I’ve never been a very good traditional comics reader. I’ve never bought a single issue; I only occasionally buy trades. I’ve never had a pull list in my life. I wouldn’t even know how to go about setting one up. I can count on both hands the number of Big Two comics I’ve read — at least, I think I can, but I get so confused trying to understand timelines and alternate universes and different runs under different creative teams that I lose track of what I’ve actually read. Heck, I’m even crap at keeping up with graphic novels for young adults and children, and that was one of my main areas of graduate study.
This is not to say I eschew print comics entirely! Whenever I’m in a library or a bookstore, the comics / graphic novels section is one of the few I’m always sure to visit. And if I pass a cool-looking comic store, I’ll be in the door before you can blink, even if I’m guaranteed come out empty-handed. But the vast majority of my comics reading, the part that makes me feel able to even call myself a comics reader, comes exclusively from webcomics.
Being a webcomics fan is not at all like being a print comics reader. News doesn’t get written about the genre on any regular basis, if at all. Creators don’t belong to publishing houses, they usually have to do all the writing and drawing work themselves, and they almost never get paid. And even though webcomics all hosted freely on the internet, that great digital melting pot (cesspool?) of social interaction, it can often feel curiously lonely, being a webcomics fan.
Sure, there’s fandoms for certain comics, if you go looking, and many of them are extremely vibrant and active. (I can tell whenever Check, Please! has a new update just by the spike in over-analytical fan theory posts on my Tumblr dash.) But unless you go specifically looking for fans, or spin the roulette wheel of reading the comments section, it often feels like you’re the only person reading a certain webcomic. Or any webcomic.
I admit, there are some very nice things about the solitude. You have to actively tune in to hear about fandom drama, instead of desperately trying to tune it out. There’s no one around to gatekeep and check your Fan Credentials(TM) every time you have an opinion about the latest page. And when you do have one of those rare encounters with a fellow fan who’s read even just one of the same webcomics as you, it makes the interaction all the more sweeter.
But it’s also frustrating, the solitude. Because, well, sometimes you want to sip your tea and eavesdrop on the fandom drama. You want someone to squee with about your favorite character’s successes, and sigh with about their failures. You want someone to with whom you can have some civilized, thoughtful discourse with about the fantastic use of color in panel four, page 334. Or maybe just someone to cry to when your favorite sitcomic about boozy 20-somethings comes to a perfect conclusion after running for a measly 11 years, leaving a talking-cactus-shaped hole in your reading life that you will never be able to fill. (*sniff* yes, I’m following the colored reruns.)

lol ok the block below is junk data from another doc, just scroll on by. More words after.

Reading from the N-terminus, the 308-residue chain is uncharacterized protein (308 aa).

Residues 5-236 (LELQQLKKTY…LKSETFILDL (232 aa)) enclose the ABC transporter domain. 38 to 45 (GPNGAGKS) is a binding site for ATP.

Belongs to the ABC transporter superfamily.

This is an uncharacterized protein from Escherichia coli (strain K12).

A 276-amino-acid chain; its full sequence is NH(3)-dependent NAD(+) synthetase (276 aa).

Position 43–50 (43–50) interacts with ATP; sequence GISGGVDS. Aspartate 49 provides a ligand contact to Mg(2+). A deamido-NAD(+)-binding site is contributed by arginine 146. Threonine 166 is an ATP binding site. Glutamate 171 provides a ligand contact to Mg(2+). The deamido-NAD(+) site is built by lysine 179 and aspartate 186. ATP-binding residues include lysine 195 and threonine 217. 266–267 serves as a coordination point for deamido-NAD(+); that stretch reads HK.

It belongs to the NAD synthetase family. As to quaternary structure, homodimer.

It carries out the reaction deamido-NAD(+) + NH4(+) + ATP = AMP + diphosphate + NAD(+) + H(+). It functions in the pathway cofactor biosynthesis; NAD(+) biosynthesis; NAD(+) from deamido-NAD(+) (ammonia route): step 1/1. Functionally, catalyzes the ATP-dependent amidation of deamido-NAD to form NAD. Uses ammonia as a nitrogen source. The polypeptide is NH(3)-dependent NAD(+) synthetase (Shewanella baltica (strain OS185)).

Besides, there’s just so much to love about webcomics! We’ve got philosophical dinosaurs and queer cyborgs and pie-baking hockey players! We’ve got talking-animal retellings of Gilgamesh and snarky Canadian history lessons and classic Garfield strips reprinted without, well, Garfield. We’ve got drawings both in pen and in digital, both simple and magnificent, that do things with the power45s of the pixel canvas that’ll knock your socks off. We’ve got creators who are usually amateurs, sure — but that doesn’t mean they’re any less talented or less dedicated to their craft. And, yes, we’ve got superheroes too. They just tend to wear less spandex.
But perhaps most importantly, webcomics are self-published. They’re all indie passion projects when they begin, even if they grow into something bigger and more sustainable. Webcomic creators answer to no one but themselves and their fans. They’re making comics about whatever, and whoever, they want, without the threat of cancellation from any powers-that-be. And if I have to put up with irregular update schedules and slow-as-death, impossible-to-navigate websites get a diversity and freshness that too often seems lacking from print comics, that’s a trade-off I’m happy to make.
I love webcomics. I love their variety, their creativity, their diversity, their freshness. I love their easy accessibility, and yeah, I love that they’re free (though all the more reason to try and support your favs however you can.) And, yes, I even love the solitude. But that doesn’t mean there’s not room in the genre for all of you. Come on in and join me.